Showing posts from February, 2015

By
Regan Galvan

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By
Regan Galvan

Since I started looking beyond the textbook for problem solving opportunities for my students, I am continually reminded how much I used to over teach and over model. My traditional daily class plan had been: Review homework, new lesson, guided practice, homework. Repeat. Quiz. I know that I had been leading them too much because now that I am giving them richer tasks, I am surprised by how difficult they find some of them. Fourteen years in the classroom and my judgement of the degree of challenge in a problem still needs calibrating.

For example, recently we did the task Viewmongus from Mathalicious to explore applications of Pythagorean theorem in Geometry. Given the diagonal length and the aspect ratio, calculate the dimensions of the TV. I looked at the materials before class and judged it a 10 minute problem. I budgeted 15 and reasoned that they could blog it for homework.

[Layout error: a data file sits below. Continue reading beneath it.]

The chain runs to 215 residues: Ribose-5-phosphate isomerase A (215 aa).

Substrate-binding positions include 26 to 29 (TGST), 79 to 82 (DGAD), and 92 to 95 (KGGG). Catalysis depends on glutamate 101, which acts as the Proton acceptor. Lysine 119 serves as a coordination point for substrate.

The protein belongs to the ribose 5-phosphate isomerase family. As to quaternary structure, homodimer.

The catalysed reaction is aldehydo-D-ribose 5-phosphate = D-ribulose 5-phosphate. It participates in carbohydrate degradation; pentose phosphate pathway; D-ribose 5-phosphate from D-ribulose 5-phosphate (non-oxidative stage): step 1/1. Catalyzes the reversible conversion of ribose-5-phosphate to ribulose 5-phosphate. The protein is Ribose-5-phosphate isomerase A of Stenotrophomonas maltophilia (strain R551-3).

I was surprised (and happy) to see my students struggling to use the 16:9 ratio to find the dimensions of t…

For example, recently we did the task Viewmongus from Mathalicious to explore applications of Pythagorean theorem in Geometry. Given the diagonal length and the aspect ratio, calculate the dimensions of the TV. I looked at the materials before class and judged it a 10 minute problem. I budgeted 15 and reasoned that they could blog it for homework.

I was surprised (and happy) to see my students struggling to use the 16:9 ratio to find the dimensions of t…

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By
Regan Galvan

One day recently (I am behind, I think this was Day 96), I had a thought after teaching two classes of Algebra 1:

Sometimes students need to sit down and do a worksheet.